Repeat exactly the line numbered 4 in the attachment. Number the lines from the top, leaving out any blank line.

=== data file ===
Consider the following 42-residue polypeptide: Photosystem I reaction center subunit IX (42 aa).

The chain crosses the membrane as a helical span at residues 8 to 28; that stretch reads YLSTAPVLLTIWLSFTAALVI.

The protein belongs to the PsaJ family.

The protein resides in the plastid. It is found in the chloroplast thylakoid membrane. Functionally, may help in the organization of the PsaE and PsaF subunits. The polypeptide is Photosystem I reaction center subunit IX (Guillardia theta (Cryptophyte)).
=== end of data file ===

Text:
The protein resides in the plastid. It is found in the chloroplast thylakoid membrane. Functionally, may help in the organization of the PsaE and PsaF subunits. The polypeptide is Photosystem I reaction center subunit IX (Guillardia theta (Cryptophyte)).